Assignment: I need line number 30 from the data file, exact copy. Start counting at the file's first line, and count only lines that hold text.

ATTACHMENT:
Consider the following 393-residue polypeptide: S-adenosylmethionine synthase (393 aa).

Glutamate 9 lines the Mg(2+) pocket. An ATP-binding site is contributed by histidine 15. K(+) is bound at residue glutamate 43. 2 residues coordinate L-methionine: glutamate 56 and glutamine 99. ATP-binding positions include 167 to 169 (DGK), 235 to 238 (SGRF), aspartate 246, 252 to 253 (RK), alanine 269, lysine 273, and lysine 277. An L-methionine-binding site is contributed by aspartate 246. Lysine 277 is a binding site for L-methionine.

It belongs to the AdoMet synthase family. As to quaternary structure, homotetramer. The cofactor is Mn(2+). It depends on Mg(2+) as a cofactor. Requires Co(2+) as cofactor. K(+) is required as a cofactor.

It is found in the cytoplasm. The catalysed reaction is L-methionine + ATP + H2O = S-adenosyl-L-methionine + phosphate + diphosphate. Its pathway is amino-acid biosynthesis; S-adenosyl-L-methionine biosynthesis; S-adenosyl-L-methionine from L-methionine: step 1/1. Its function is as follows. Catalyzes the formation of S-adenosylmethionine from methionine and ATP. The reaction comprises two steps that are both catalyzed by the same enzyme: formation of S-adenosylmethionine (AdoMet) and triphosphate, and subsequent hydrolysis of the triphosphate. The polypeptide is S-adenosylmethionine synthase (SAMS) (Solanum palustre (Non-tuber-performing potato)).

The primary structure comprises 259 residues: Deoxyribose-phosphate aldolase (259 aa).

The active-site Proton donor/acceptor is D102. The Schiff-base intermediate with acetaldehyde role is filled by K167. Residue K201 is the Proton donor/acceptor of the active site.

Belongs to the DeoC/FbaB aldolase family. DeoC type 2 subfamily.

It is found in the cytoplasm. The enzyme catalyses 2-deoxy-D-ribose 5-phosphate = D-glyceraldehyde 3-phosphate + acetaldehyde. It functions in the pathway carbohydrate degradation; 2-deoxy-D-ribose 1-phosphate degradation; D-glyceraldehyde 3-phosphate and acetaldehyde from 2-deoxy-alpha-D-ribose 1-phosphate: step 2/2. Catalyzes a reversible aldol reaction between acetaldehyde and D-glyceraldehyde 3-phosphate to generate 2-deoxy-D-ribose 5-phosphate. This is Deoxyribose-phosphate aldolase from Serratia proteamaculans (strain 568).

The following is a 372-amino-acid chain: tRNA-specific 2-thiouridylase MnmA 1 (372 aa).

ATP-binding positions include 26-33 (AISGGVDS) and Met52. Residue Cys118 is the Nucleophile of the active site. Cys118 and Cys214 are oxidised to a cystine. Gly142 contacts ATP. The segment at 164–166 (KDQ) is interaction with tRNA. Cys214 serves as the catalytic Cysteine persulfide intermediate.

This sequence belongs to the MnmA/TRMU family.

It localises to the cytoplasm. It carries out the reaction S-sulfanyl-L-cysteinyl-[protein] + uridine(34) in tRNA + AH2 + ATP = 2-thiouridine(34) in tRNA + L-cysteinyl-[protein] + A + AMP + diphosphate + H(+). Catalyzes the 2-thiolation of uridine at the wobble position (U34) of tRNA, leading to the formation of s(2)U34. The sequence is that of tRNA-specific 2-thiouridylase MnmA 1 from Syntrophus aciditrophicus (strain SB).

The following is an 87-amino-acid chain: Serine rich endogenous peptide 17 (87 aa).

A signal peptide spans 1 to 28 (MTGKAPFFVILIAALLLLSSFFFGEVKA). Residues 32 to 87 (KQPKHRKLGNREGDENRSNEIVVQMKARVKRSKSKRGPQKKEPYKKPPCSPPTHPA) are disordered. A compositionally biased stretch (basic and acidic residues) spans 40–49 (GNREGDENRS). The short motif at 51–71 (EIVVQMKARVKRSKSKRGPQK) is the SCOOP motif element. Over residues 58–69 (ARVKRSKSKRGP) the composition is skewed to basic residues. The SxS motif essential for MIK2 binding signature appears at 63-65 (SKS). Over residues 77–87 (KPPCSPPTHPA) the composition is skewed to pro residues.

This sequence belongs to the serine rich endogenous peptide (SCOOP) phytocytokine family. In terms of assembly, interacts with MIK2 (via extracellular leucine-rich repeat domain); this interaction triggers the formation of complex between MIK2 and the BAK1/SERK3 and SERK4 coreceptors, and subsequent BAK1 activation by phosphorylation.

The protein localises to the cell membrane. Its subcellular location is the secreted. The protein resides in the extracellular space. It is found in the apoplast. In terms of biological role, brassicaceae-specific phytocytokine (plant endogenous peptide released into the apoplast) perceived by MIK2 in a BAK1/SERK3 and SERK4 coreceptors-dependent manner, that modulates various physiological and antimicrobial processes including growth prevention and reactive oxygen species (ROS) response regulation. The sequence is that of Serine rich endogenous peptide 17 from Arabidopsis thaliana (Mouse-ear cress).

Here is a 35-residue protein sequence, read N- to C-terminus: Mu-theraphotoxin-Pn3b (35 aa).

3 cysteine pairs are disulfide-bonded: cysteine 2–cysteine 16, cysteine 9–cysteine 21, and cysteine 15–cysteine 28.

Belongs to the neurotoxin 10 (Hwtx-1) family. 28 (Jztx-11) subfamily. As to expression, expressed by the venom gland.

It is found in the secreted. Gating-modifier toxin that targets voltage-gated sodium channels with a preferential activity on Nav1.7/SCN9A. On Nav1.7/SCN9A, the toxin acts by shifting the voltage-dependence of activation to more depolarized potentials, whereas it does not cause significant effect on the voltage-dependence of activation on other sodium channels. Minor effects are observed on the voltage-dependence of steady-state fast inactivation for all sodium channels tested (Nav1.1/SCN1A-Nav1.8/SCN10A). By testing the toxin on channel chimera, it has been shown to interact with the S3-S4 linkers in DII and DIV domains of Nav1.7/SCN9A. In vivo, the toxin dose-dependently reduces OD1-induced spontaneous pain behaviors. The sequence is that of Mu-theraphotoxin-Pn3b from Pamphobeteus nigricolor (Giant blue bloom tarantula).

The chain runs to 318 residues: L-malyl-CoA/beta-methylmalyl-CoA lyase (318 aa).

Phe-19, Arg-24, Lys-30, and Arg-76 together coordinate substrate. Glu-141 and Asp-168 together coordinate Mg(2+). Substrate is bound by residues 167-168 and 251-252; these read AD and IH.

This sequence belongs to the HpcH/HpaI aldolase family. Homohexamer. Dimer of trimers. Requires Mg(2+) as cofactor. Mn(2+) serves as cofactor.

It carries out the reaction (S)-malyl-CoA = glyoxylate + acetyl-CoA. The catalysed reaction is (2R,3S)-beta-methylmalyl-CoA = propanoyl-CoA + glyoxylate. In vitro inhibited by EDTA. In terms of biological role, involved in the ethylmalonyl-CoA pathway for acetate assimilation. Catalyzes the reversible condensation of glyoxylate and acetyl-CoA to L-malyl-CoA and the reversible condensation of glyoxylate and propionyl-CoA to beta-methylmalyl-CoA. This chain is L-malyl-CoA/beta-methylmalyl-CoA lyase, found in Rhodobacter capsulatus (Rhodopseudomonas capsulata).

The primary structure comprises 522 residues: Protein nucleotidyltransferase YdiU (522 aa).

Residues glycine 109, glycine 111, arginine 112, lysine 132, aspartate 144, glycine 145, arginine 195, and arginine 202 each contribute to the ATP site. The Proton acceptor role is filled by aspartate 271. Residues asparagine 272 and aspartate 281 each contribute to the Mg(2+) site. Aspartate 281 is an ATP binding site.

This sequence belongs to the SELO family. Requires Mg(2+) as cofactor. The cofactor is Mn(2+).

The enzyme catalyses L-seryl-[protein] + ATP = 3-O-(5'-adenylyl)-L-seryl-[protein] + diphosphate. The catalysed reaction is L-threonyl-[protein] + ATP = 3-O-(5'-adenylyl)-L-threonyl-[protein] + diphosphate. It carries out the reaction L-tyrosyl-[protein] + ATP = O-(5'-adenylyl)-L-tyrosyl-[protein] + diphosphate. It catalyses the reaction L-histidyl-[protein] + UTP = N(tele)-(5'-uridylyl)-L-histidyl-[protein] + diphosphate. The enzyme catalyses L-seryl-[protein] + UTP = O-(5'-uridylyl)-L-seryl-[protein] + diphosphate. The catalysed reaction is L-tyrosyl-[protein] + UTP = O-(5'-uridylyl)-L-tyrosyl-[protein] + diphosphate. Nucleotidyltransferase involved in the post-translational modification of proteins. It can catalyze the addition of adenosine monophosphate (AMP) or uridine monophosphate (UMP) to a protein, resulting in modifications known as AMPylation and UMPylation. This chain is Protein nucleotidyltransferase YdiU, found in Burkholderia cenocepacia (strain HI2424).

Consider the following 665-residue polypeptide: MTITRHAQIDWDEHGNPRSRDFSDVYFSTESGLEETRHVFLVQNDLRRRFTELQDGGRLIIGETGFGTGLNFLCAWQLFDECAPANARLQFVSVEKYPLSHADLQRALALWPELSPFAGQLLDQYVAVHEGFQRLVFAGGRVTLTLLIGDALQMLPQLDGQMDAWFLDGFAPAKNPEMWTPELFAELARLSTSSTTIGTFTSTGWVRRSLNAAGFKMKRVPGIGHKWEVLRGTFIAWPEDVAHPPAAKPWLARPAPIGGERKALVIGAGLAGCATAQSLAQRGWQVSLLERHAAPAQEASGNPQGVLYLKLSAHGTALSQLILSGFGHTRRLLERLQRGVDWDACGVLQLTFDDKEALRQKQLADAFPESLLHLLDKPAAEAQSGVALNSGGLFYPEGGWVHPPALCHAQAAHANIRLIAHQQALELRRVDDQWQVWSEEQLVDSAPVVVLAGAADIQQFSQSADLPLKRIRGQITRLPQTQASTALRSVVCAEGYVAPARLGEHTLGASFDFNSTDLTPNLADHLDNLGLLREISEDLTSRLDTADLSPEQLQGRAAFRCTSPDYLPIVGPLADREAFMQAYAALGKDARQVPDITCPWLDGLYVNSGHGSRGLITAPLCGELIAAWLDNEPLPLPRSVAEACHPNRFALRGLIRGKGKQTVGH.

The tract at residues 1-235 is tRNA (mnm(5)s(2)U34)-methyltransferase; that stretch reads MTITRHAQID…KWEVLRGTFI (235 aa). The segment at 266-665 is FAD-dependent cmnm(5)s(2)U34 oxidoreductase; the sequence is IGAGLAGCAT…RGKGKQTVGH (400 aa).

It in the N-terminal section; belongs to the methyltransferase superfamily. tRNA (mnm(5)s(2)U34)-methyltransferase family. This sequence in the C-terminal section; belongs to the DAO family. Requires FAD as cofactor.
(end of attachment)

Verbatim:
The tract at residues 1-235 is tRNA (mnm(5)s(2)U34)-methyltransferase; that stretch reads MTITRHAQID…KWEVLRGTFI (235 aa). The segment at 266-665 is FAD-dependent cmnm(5)s(2)U34 oxidoreductase; the sequence is IGAGLAGCAT…RGKGKQTVGH (400 aa).